The beginning of I-88, also WB. Note that while I-88 is the freeway for NY 7, east of its terminus I-90 acts in the same capacity through Albany.
I-90 approaching the end of its run on the Thruway. Exit 24 is the southernmost mention of Montréal in the US as far as I know; I-89 and US 7 in VT don't have such a mention until much farther north. Note the perfect Mass Pike shield, which may have been commissioned from the Mass. Turnpike Authority (or at least from their spec book). The signs lie to get you to pay more; stay on I-90 and enjoy a cheaper ride.
This is I-90 EB and I-87 NB - exit numbers follow I-90 because I-87 was never supposed to come this way, but Exit 1 for one highway is Exit 1 for the other anyway; it's just that I-87 must exit off itself with this numbering scheme. The rest of the Northway is signed to US 20, where it ends for now. Eventually, an E-ZPass only extension might be built to turn I-87 into a continuous freeway. When the New York Thruway was built, I-90 was supposed to follow the Berkshire Extension (off the Mass. Pike) onto the mainline, multiplexing with I-87; I-87 would have left in the vicinity of I-787, paralleled the Thruway for a short distance, and then run onto the Northway. Instead, an eastern bypass of Albany was built to the Berkshire's exit B1, and that became I-90, allowing a brief moment of free passage between two tolled roads (unless you take I-88 to/from I-90, in which case you don't pay NY one cent of toll). The Northway was never completed south of US 20, so I-87 was brought off the Thruway at the same place I-90 comes onto it (Exit 24), which heavily favors I-90 traffic. Because now suddenly a lot of through traffic was using a tight loop, measures were taken to widen the interchange, and a flyover ramp was built at the I-90/I-87 interchange just to the east, but still I-87 traffic is getting the raw end of the deal. The Northway runs smack into US 20 and ends at a traffic light. Both the Thruway and Northway are therefore briefly unsigned reference routes.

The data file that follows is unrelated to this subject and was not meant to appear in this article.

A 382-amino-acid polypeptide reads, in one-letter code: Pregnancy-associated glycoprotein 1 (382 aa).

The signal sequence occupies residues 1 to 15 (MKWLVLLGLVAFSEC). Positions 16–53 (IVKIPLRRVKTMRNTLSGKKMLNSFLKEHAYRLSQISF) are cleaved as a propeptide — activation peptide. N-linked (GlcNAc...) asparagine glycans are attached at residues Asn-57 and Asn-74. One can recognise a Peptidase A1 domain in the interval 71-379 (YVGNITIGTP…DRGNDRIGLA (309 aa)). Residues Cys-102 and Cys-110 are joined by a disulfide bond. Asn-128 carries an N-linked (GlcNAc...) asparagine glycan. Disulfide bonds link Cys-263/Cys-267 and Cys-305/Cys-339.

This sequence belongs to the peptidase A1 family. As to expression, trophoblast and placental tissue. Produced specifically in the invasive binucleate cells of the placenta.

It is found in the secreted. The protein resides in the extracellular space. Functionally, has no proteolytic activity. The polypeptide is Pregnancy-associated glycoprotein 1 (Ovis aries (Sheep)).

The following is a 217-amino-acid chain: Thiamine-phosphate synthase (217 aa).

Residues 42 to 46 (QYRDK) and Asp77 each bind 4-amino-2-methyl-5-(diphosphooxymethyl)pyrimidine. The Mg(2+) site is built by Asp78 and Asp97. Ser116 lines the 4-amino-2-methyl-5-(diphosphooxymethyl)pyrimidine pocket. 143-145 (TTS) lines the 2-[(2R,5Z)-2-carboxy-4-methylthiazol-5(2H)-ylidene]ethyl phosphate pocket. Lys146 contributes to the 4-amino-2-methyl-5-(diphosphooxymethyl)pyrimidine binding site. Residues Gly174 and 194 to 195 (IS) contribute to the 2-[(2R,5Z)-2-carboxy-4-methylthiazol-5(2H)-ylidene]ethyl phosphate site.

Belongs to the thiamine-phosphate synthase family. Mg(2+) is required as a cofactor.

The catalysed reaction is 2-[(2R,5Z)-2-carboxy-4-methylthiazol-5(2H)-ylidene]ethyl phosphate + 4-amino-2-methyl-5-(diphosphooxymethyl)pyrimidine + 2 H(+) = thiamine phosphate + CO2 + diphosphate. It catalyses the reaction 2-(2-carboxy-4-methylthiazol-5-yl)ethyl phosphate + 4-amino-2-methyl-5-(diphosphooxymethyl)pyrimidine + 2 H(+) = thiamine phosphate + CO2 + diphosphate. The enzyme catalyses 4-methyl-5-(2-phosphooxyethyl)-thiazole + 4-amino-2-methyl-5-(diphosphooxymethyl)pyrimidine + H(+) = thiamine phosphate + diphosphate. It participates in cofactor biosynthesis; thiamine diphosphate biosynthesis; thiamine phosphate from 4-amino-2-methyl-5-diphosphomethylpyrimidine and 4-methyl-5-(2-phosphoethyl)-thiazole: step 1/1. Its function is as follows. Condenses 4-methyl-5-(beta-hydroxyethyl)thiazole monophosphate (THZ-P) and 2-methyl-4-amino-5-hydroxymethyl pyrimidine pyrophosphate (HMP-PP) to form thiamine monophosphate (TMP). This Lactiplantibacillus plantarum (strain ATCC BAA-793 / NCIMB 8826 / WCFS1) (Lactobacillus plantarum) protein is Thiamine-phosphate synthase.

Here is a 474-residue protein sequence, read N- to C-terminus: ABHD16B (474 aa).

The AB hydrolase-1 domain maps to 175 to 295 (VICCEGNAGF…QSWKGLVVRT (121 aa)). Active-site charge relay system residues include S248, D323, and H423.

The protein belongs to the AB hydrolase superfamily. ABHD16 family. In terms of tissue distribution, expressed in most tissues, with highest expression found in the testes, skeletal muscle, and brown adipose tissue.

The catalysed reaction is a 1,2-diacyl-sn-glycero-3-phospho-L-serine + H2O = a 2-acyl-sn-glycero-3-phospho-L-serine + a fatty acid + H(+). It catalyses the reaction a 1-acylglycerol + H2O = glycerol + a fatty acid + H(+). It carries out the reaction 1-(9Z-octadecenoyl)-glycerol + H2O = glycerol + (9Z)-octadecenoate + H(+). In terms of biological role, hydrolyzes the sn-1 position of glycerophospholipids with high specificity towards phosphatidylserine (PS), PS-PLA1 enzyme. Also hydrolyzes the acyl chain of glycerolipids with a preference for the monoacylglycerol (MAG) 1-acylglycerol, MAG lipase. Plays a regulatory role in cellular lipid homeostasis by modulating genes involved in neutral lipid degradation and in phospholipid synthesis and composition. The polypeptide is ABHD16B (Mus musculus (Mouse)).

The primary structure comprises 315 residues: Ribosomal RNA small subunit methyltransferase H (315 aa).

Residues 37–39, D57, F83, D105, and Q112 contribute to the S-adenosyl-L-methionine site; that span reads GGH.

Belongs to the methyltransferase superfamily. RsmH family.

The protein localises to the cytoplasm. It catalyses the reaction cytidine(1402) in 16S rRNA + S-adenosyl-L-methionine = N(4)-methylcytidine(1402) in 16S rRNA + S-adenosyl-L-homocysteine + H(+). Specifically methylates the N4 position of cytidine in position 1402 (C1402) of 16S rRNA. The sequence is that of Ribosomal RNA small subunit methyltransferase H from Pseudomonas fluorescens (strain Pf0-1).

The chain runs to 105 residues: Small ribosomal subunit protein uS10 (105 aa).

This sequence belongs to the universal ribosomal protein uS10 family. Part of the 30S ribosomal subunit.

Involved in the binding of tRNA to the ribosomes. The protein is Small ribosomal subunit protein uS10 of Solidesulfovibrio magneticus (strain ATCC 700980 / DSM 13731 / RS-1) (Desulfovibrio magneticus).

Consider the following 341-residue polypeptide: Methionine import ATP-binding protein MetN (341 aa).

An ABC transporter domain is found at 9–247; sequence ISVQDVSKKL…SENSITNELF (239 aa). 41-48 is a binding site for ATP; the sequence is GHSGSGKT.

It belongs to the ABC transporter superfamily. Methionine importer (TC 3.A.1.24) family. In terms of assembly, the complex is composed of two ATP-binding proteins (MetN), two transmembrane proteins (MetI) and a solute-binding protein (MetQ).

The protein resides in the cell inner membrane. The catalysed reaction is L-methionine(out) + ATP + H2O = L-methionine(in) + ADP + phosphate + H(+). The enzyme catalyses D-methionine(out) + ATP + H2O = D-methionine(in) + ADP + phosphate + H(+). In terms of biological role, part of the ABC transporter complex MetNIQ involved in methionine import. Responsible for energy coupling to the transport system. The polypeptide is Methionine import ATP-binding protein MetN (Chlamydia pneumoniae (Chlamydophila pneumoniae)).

WB, same spot, 1977 courtesy Michael Summa.
I-90 WB and I-87 SB after the tollbooth; you can follow either one onto the Thruway, which bends sharply from N-S to E-W here. But only the I-90 sign was button copy (and now, neither is).
Typically ugly mall sign, Crossgates Mall Rd. at a connection to Washington Avenue Extension EB.
This westbound gore sign fell or was knocked down, but rather than remount it, NYSDOT put up a replacement sign sans exit number, and rather than even remove the old one to a safer place for remounting, it's out there on the shoulder.